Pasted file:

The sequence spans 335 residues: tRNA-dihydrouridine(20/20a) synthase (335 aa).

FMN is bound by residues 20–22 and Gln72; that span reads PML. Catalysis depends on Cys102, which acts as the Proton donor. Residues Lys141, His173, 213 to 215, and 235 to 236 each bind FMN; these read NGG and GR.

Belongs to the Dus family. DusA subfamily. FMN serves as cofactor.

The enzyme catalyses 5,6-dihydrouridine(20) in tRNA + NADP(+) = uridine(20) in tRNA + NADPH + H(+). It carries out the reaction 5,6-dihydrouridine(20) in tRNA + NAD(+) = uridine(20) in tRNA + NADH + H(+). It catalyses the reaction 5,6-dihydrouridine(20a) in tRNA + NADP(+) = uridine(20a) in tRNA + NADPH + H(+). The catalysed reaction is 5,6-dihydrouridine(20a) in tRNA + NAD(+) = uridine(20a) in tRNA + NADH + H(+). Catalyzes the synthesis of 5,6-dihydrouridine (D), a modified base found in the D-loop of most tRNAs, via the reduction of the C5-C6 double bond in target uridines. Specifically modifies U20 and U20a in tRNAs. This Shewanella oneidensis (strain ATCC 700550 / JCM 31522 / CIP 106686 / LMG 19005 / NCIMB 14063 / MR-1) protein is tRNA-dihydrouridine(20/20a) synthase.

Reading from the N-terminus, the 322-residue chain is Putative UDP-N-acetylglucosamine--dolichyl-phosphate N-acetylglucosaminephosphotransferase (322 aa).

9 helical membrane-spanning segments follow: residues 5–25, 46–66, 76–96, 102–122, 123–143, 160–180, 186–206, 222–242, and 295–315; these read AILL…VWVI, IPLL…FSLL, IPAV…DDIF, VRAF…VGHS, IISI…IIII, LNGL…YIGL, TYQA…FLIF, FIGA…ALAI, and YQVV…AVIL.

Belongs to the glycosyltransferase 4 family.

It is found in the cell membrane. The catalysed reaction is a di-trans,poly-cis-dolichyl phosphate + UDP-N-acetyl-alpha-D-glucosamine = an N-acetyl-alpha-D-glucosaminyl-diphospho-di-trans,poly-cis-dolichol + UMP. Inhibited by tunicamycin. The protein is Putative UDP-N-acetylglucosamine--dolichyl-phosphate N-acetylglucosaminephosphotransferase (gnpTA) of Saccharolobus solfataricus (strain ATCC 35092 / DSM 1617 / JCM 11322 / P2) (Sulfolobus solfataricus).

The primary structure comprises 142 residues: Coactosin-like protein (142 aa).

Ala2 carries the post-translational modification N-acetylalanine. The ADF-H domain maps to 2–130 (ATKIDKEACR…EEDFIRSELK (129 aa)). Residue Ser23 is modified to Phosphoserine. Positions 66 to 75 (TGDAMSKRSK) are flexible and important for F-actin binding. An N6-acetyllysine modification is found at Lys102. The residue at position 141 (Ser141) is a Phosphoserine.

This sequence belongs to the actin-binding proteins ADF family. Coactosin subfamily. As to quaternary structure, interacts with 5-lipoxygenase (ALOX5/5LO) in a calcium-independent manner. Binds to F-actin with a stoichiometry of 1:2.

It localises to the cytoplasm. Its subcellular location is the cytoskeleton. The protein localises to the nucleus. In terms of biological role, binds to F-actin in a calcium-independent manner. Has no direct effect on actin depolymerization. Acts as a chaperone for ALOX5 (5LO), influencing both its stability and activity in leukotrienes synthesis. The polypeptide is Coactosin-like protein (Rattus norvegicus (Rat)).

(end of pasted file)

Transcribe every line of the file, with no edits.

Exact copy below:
The sequence spans 335 residues: tRNA-dihydrouridine(20/20a) synthase (335 aa).

FMN is bound by residues 20–22 and Gln72; that span reads PML. Catalysis depends on Cys102, which acts as the Proton donor. Residues Lys141, His173, 213 to 215, and 235 to 236 each bind FMN; these read NGG and GR.

Belongs to the Dus family. DusA subfamily. FMN serves as cofactor.

The enzyme catalyses 5,6-dihydrouridine(20) in tRNA + NADP(+) = uridine(20) in tRNA + NADPH + H(+). It carries out the reaction 5,6-dihydrouridine(20) in tRNA + NAD(+) = uridine(20) in tRNA + NADH + H(+). It catalyses the reaction 5,6-dihydrouridine(20a) in tRNA + NADP(+) = uridine(20a) in tRNA + NADPH + H(+). The catalysed reaction is 5,6-dihydrouridine(20a) in tRNA + NAD(+) = uridine(20a) in tRNA + NADH + H(+). Catalyzes the synthesis of 5,6-dihydrouridine (D), a modified base found in the D-loop of most tRNAs, via the reduction of the C5-C6 double bond in target uridines. Specifically modifies U20 and U20a in tRNAs. This Shewanella oneidensis (strain ATCC 700550 / JCM 31522 / CIP 106686 / LMG 19005 / NCIMB 14063 / MR-1) protein is tRNA-dihydrouridine(20/20a) synthase.

Reading from the N-terminus, the 322-residue chain is Putative UDP-N-acetylglucosamine--dolichyl-phosphate N-acetylglucosaminephosphotransferase (322 aa).

9 helical membrane-spanning segments follow: residues 5–25, 46–66, 76–96, 102–122, 123–143, 160–180, 186–206, 222–242, and 295–315; these read AILL…VWVI, IPLL…FSLL, IPAV…DDIF, VRAF…VGHS, IISI…IIII, LNGL…YIGL, TYQA…FLIF, FIGA…ALAI, and YQVV…AVIL.

Belongs to the glycosyltransferase 4 family.

It is found in the cell membrane. The catalysed reaction is a di-trans,poly-cis-dolichyl phosphate + UDP-N-acetyl-alpha-D-glucosamine = an N-acetyl-alpha-D-glucosaminyl-diphospho-di-trans,poly-cis-dolichol + UMP. Inhibited by tunicamycin. The protein is Putative UDP-N-acetylglucosamine--dolichyl-phosphate N-acetylglucosaminephosphotransferase (gnpTA) of Saccharolobus solfataricus (strain ATCC 35092 / DSM 1617 / JCM 11322 / P2) (Sulfolobus solfataricus).

The primary structure comprises 142 residues: Coactosin-like protein (142 aa).

Ala2 carries the post-translational modification N-acetylalanine. The ADF-H domain maps to 2–130 (ATKIDKEACR…EEDFIRSELK (129 aa)). Residue Ser23 is modified to Phosphoserine. Positions 66 to 75 (TGDAMSKRSK) are flexible and important for F-actin binding. An N6-acetyllysine modification is found at Lys102. The residue at position 141 (Ser141) is a Phosphoserine.

This sequence belongs to the actin-binding proteins ADF family. Coactosin subfamily. As to quaternary structure, interacts with 5-lipoxygenase (ALOX5/5LO) in a calcium-independent manner. Binds to F-actin with a stoichiometry of 1:2.

It localises to the cytoplasm. Its subcellular location is the cytoskeleton. The protein localises to the nucleus. In terms of biological role, binds to F-actin in a calcium-independent manner. Has no direct effect on actin depolymerization. Acts as a chaperone for ALOX5 (5LO), influencing both its stability and activity in leukotrienes synthesis. The polypeptide is Coactosin-like protein (Rattus norvegicus (Rat)).